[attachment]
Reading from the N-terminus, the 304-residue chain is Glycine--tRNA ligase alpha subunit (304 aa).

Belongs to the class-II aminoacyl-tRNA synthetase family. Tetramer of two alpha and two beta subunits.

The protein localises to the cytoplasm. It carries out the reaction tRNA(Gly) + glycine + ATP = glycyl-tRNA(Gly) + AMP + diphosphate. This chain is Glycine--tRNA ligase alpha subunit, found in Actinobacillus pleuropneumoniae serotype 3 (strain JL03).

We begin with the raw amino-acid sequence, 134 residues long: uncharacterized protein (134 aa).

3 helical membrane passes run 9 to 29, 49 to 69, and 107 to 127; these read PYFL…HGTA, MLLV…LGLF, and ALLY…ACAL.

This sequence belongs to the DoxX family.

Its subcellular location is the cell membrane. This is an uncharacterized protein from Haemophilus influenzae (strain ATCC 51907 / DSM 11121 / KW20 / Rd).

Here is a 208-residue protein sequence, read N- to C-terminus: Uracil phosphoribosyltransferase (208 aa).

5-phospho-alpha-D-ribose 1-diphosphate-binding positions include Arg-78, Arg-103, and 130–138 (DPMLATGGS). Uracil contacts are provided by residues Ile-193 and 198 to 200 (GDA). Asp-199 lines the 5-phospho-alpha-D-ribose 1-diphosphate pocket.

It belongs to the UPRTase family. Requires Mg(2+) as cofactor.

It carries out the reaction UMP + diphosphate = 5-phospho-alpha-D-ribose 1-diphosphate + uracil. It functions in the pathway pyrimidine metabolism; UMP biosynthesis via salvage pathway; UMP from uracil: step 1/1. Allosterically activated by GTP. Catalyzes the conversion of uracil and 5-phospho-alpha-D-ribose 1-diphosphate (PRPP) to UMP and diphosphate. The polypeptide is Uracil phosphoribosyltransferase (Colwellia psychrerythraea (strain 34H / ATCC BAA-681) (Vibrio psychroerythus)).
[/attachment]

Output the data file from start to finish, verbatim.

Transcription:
Reading from the N-terminus, the 304-residue chain is Glycine--tRNA ligase alpha subunit (304 aa).

Belongs to the class-II aminoacyl-tRNA synthetase family. Tetramer of two alpha and two beta subunits.

The protein localises to the cytoplasm. It carries out the reaction tRNA(Gly) + glycine + ATP = glycyl-tRNA(Gly) + AMP + diphosphate. This chain is Glycine--tRNA ligase alpha subunit, found in Actinobacillus pleuropneumoniae serotype 3 (strain JL03).

We begin with the raw amino-acid sequence, 134 residues long: uncharacterized protein (134 aa).

3 helical membrane passes run 9 to 29, 49 to 69, and 107 to 127; these read PYFL…HGTA, MLLV…LGLF, and ALLY…ACAL.

This sequence belongs to the DoxX family.

Its subcellular location is the cell membrane. This is an uncharacterized protein from Haemophilus influenzae (strain ATCC 51907 / DSM 11121 / KW20 / Rd).

Here is a 208-residue protein sequence, read N- to C-terminus: Uracil phosphoribosyltransferase (208 aa).

5-phospho-alpha-D-ribose 1-diphosphate-binding positions include Arg-78, Arg-103, and 130–138 (DPMLATGGS). Uracil contacts are provided by residues Ile-193 and 198 to 200 (GDA). Asp-199 lines the 5-phospho-alpha-D-ribose 1-diphosphate pocket.

It belongs to the UPRTase family. Requires Mg(2+) as cofactor.

It carries out the reaction UMP + diphosphate = 5-phospho-alpha-D-ribose 1-diphosphate + uracil. It functions in the pathway pyrimidine metabolism; UMP biosynthesis via salvage pathway; UMP from uracil: step 1/1. Allosterically activated by GTP. Catalyzes the conversion of uracil and 5-phospho-alpha-D-ribose 1-diphosphate (PRPP) to UMP and diphosphate. The polypeptide is Uracil phosphoribosyltransferase (Colwellia psychrerythraea (strain 34H / ATCC BAA-681) (Vibrio psychroerythus)).